It was Sarah Palin and her controversial “One Nation” bus tour that led bloggers back to politics.
For the week of May 30-June 3, 12% of the news links on blogs were about the potential candidate’s actions, making Palin the No. 1 subject, according to the New Media Index from the Pew Research Center’s Project for Excellence in Journalism. This is the first time in two months that politics led the discussion on blogs.
The last time was in early March when the crop of potential Republican candidates for the 2012 presidential campaign was the most linked-to subject. Other hot political topics in recent weeks such as the presence of Donald Trump’s potential candidacy, the release of President Obama’s original birth certificate, and even the negotiations that nearly resulted in a federal government shutdown were not enough to turn the blogosphere’s attention to politics.
At 12%, the story was not an overwhelming portion of the conversation when compared to the portion garnered by other top stories, such as the breakup of Maria Shriver and Arnold Schwarzenegger three weeks ago (41%) or the death of Elizabeth Taylor in March (33%). But it drew bloggers in and was large enough to top all other subjects last week.
Two specific Palin-related events drew attention from bloggers. The first was the May 29 kickoff at the Rolling Thunder motorcycle rally in Washington, D.C., and the second was the June 2 visit to New Hampshire which coincided with Mitt Romney’s formal announcement that he was running for president.
The tone of the conversation regarding Palin was split, although not along traditional ideological lines. Liberal bloggers were critical and thought that her attention-getting tour was harmful for the Republican Party. Conservatives, however, were divided. Some agreed with liberals—at least in seeing Palin as an obstacle to success in finding a GOP nominee who could beat Obama in 2012. But others expressed support for her—seeing her as a popular, grassroots figure whose actions are creating needed energy in the party.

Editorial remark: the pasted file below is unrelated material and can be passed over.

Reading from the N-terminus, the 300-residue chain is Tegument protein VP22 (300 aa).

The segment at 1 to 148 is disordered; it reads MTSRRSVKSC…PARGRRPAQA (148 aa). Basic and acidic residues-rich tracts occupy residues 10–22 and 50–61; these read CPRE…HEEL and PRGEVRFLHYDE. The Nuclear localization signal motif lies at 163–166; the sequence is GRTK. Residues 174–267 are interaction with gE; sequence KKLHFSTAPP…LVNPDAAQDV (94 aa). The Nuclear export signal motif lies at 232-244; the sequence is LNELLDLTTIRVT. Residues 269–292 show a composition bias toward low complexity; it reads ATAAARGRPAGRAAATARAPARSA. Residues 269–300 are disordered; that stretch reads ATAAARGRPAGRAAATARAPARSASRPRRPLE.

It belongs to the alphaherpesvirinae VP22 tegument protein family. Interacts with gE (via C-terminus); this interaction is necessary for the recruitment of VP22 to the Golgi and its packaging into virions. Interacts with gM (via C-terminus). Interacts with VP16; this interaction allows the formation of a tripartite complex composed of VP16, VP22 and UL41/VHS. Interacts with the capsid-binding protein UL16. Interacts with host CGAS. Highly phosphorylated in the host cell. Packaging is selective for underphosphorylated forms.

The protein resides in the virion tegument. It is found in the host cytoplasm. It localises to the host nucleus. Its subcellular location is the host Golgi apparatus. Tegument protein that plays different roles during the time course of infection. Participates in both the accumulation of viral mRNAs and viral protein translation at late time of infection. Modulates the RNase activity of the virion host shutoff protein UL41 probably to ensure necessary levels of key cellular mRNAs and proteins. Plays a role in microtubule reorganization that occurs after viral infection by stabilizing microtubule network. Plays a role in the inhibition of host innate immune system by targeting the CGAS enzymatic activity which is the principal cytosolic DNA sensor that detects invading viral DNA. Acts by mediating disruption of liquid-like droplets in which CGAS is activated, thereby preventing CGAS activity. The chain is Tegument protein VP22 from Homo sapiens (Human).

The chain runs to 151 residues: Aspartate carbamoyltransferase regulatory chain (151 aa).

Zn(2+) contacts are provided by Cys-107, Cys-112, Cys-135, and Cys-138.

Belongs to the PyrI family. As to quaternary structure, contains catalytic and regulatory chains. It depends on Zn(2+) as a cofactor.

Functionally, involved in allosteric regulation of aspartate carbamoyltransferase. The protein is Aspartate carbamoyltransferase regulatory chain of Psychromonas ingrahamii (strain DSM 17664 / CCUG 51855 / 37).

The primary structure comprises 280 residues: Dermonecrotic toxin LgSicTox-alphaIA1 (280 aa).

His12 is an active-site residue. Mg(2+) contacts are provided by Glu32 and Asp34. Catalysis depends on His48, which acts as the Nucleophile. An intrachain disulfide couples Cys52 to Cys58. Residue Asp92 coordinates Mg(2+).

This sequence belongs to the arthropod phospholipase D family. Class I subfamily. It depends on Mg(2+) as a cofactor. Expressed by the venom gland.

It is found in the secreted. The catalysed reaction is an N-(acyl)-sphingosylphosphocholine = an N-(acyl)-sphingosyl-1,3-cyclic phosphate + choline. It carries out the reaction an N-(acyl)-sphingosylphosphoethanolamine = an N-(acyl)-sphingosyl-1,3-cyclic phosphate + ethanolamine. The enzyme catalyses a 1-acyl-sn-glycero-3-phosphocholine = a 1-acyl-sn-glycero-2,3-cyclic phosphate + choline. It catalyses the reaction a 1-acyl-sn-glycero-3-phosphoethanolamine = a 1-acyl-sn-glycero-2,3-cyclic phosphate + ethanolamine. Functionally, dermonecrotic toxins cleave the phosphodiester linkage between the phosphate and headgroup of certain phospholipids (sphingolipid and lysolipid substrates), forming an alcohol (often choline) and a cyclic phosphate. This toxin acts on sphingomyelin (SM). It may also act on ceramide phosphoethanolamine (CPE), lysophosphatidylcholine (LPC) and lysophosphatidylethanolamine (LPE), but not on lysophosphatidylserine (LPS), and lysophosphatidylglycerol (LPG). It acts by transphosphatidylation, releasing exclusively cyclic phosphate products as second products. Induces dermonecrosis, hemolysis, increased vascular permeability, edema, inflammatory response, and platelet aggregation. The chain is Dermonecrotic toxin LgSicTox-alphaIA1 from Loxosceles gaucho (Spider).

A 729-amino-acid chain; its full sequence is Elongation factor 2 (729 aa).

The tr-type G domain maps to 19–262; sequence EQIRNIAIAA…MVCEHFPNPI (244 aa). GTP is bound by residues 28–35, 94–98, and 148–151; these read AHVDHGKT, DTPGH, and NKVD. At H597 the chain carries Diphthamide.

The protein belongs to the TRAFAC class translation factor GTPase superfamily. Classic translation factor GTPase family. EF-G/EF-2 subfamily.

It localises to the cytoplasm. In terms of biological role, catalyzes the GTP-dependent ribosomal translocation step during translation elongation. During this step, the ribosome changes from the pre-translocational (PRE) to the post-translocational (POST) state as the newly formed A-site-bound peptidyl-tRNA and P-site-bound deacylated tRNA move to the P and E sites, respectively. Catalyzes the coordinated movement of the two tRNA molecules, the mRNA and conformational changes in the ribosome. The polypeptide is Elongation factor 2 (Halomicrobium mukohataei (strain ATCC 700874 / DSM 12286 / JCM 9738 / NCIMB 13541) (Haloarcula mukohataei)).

And while some conservative bloggers offered their take on whether Palin would decide to run or not, very few expressed confidence in their predictions.
Another political issue also made it among the most-linked to stories last week: the tense White House meeting between President Obama and House Republicans about the federal debt ceiling. The story was the fourth largest subject at 8%. According to the LA Times, “the two sides traded complaints, accusing each other of partisanship and posturing” rather than making progress toward an agreement.
Most of the bloggers who discussed the meeting were liberal and focused on two aspects. One was a disarming quote from Obama and the other was the potentially dangerous consequences to the economy if an agreement to raise the debt ceiling is not reached.
Palin’s Bus Tour
As Palin journeyed on her unconventional bus tour that may or may not be the beginning of a presidential campaign, many online noted how Palin did not need to follow the traditional steps most candidates take.
“Sarah Palin appears to be on a mission to do it differently,” wrote Matt Hames at People Like to Share. “Instead of using the press to get out her message, she is getting out her message with Facebook and Twitter…Love her or not, this is going to be interesting to watch.”
Some focused on the first event of her tour.
“Sarah Palin joined the ROLLING THUNDER ride today in Washington DC,” posted Jim Hoft at Gateway Pundit along with pictures and video of Palin’s interactions at the rally. “It looks like she was a hit.”*
“Obama could never ever go to a rally like that and he knows it,” added NeoKong on the same web page.
“I see all this as more of Palin’s sickness that requires her to be the center of attention, even if it’s at the expense of the Veterans,” wrote an anonymous commenter on Right Speak. “This was nothing more than a photo-op. She is no more a biker than I am a writer.”
While Palin claimed her arrival in New Hampshire the same day of Mitt Romney’s official campaign kick-off was pure coincidence, bloggers universally agreed that she knew what she was doing—and that it was harmful to Romney.